If I could peak at my life five years in the future, I honestly don’t know what I’d see.

Maybe Flynn will be saying, “I love you mom, but you’re too stressed.”

Or perhaps, instead, “I love you mom, but you need a hobby.”

Either way, I’m fairly sure the house will still be a mess.

(P.S. See the comments of this blog post for some interesting observations from a member of the Canadian diplomatic corps about the difference in maternity leave policy between Canada and the U.S.)

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6 Responses to some thoughts on work

  1. Meaghan says:

    Wow, that’s tough! I had no idea that the US Federal government didn’t offer parental leave benefits (I assumed that as government they’d be fantastic, but I guess that’s my Canadian POV showing through).

    I don’t have kids so can’t offer any personal insight, but I think you’re on the right track in not worrying that one of them is the “wrong” choice for your son. I hate seeing all the “mommy wars” articles (I’m convinced that papers use that term on purpose to fan the crazies into commenting) because obviously, everybody’s situation is different and what works for one family won’t work for another.

    I have seen lots of articles from women saying that the transition was difficult, though, so know that you’re not alone! I guess it probably just takes some time to get used to being away, or to decide that you don’t want to anymore.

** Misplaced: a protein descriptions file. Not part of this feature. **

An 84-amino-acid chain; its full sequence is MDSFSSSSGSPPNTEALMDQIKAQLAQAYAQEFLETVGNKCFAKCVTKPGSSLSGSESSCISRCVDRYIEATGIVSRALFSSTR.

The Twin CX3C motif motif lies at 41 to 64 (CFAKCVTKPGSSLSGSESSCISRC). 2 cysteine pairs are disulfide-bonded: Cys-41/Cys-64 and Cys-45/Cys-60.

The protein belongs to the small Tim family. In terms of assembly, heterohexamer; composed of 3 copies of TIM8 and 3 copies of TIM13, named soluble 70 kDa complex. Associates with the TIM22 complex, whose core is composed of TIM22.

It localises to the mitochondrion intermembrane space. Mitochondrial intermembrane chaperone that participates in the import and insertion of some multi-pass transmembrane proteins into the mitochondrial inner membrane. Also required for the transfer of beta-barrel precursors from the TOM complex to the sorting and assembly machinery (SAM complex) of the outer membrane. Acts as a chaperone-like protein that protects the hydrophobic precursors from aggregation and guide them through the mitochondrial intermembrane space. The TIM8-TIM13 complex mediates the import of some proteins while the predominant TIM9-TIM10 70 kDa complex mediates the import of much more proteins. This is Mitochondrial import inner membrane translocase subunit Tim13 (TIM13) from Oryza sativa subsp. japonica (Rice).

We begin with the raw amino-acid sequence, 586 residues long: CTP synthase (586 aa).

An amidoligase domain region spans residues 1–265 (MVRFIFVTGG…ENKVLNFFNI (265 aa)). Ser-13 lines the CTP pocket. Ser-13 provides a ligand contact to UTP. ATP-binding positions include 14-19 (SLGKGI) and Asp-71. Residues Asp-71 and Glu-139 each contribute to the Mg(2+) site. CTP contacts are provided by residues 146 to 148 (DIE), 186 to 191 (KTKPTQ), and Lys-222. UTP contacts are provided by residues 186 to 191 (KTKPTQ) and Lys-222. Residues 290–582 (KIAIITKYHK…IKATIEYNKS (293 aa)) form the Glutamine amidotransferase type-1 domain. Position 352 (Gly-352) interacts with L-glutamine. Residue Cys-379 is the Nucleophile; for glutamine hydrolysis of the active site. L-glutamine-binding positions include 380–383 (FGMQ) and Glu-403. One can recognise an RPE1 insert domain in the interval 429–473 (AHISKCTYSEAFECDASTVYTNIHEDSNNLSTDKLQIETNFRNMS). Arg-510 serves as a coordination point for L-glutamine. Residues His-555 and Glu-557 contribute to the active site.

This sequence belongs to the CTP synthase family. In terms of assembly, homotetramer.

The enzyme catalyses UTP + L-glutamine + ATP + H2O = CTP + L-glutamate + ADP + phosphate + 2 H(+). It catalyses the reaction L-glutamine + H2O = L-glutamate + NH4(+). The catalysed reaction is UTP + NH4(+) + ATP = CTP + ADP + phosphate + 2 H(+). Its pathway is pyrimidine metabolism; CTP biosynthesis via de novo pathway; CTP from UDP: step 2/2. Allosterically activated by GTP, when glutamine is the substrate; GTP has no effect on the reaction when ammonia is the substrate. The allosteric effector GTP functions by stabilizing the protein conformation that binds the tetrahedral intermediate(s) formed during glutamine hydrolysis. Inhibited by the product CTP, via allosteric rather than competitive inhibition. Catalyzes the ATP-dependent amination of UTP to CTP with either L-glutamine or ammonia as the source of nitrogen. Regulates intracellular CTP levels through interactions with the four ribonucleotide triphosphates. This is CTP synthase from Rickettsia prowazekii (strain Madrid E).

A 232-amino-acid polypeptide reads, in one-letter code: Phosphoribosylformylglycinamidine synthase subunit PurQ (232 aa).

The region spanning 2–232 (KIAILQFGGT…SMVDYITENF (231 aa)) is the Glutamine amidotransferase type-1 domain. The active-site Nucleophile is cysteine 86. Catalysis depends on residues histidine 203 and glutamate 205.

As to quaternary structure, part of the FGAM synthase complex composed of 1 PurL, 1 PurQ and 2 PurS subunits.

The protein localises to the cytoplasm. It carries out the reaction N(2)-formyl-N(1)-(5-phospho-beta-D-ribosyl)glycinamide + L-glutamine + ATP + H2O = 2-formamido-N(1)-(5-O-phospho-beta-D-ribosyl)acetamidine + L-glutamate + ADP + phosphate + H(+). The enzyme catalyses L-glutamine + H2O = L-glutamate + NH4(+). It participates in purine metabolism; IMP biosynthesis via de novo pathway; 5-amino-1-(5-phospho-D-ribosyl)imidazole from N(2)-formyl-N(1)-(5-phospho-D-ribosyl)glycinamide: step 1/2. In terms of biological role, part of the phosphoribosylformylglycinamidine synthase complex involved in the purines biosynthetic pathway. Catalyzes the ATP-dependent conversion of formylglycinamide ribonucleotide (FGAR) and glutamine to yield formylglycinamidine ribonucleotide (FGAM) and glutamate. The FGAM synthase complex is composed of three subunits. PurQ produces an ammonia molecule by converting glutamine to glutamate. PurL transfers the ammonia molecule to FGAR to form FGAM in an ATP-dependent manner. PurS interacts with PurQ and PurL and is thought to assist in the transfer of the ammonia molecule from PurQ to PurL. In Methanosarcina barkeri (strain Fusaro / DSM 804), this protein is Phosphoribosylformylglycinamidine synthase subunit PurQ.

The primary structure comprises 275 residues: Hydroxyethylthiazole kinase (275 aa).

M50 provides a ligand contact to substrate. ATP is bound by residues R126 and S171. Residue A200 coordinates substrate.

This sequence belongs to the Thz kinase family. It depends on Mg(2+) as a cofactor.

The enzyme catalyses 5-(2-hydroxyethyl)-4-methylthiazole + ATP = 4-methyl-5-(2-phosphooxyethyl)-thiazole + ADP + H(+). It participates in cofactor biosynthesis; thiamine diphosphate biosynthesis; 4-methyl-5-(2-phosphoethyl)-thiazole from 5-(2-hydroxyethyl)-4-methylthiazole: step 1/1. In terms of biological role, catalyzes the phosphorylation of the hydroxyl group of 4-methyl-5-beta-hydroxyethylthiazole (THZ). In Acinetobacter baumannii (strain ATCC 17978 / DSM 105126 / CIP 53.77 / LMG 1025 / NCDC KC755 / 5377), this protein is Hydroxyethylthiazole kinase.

2. Camille says:

    It’s not selfish to wish you were with your son all day. If you didn’t feel that way, I’d be worried. I worked for a year after I had my little guy and it was really hard at first, but it does get easier. Not that you’ll miss him any less, but you’ll stop dreading your time away from him. It takes a while, hang in there. 🙂

  3. uncle jerry says:

    he is beautiful. enjoy him while you can because in a few years he will want to be with his friends & only want you when he needs something, but the security he will feel cannot be equaled.

  4. Carolyn says:

    I always thought I’d be a working mom, but here I am on the other side…at least for now. If it makes you feel any better, it’s a little boring to be at home. You do get restless! Don’t tell Charlotte, but she’s not exactly the most stimulating company. 🙂 I know I’m lucky to be able to be home with her, but I have to say I dream about going back to work. Selfishly, I want time to be social with adults and to work my brain a bit more. The grass is always greener on the other side, right?

  5. Daniela says:

    It’s hard either way. I was home while I was pregnant and for the first five months of Chutney’s life and loved it but then decided to take some classes at FSI in the hope they’d help me get a job when we get to India. It’s been very hard being away from the kids after being home for a while. But on the other hand, when I was home, I was feeling rather restless. Loved being a mommy but I always knew I needed more to feel completely satisfied. I don’t know what the right answer is, unfortunately but wish you best of luck coming to terms with your situation. Hopefully, having the US and local holidays will give you some much needed Flynn time…

  6. Natalia says:

    that was lovely to read…a very beautifully put and measured thought. I have been at home with mine 6 months and I love it but I am also working on starting my own business so I guess what they say about idle hands also goes for hands far from idle. Your son is just divine I am am sure he with love the dickens out of his mommy and be proud of her no matter what you do. Love your blog as always!